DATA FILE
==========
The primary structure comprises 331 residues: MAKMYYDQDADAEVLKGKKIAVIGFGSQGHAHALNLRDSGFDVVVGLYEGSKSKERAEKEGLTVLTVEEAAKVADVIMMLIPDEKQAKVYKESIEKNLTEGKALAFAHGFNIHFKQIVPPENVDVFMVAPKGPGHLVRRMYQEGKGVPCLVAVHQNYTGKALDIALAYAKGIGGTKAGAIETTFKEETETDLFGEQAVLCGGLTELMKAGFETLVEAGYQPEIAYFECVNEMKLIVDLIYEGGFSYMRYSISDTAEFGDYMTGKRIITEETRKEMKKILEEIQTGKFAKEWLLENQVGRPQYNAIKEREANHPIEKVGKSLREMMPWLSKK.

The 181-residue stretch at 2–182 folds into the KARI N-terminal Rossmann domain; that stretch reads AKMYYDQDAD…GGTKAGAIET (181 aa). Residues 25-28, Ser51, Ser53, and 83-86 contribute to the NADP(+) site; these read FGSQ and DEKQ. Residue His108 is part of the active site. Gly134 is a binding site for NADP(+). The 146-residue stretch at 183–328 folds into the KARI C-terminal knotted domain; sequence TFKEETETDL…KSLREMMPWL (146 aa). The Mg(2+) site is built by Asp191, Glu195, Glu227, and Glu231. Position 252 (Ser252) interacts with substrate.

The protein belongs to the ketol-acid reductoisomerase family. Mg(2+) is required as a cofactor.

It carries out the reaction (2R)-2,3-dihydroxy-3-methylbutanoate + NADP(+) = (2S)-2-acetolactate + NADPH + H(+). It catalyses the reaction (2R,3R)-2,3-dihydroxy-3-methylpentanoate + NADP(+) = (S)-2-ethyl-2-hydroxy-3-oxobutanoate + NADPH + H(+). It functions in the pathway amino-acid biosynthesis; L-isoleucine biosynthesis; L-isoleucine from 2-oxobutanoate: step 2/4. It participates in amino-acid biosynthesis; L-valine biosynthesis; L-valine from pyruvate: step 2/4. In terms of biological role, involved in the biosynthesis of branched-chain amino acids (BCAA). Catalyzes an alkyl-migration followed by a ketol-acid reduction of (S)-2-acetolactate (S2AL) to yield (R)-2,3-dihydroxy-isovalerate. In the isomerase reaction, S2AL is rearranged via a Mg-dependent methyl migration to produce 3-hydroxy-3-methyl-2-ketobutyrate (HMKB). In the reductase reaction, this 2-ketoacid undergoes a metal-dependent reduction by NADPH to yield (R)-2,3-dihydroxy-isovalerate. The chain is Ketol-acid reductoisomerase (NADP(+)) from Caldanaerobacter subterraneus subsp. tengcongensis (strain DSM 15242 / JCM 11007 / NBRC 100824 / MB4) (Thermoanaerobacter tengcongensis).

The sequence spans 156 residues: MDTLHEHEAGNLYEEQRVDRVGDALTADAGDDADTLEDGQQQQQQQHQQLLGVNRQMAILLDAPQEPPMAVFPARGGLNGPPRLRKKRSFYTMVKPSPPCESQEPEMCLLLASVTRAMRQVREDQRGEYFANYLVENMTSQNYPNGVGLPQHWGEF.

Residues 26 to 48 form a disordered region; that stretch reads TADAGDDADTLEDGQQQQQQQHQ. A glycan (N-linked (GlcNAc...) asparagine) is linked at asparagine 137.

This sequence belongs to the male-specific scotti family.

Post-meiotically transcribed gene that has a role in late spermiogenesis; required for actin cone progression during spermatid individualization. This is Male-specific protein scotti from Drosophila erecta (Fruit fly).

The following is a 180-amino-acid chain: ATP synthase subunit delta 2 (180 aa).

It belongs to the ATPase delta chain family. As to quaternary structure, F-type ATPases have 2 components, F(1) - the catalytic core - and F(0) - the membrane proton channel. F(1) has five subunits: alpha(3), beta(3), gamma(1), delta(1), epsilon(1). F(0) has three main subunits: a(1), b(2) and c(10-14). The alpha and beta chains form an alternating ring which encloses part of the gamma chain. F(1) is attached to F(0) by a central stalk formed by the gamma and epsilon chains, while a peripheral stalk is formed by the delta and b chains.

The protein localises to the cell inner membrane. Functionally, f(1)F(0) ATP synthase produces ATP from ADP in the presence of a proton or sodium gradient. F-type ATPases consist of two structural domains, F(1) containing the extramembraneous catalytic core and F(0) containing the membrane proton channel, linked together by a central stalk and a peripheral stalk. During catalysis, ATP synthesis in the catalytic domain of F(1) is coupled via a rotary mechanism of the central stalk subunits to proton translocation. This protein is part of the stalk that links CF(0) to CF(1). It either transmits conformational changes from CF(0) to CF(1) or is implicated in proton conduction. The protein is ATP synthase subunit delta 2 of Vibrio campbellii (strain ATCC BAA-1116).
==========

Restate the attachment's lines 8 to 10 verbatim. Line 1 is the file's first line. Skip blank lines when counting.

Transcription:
Post-meiotically transcribed gene that has a role in late spermiogenesis; required for actin cone progression during spermatid individualization. This is Male-specific protein scotti from Drosophila erecta (Fruit fly).

The following is a 180-amino-acid chain: ATP synthase subunit delta 2 (180 aa).

It belongs to the ATPase delta chain family. As to quaternary structure, F-type ATPases have 2 components, F(1) - the catalytic core - and F(0) - the membrane proton channel. F(1) has five subunits: alpha(3), beta(3), gamma(1), delta(1), epsilon(1). F(0) has three main subunits: a(1), b(2) and c(10-14). The alpha and beta chains form an alternating ring which encloses part of the gamma chain. F(1) is attached to F(0) by a central stalk formed by the gamma and epsilon chains, while a peripheral stalk is formed by the delta and b chains.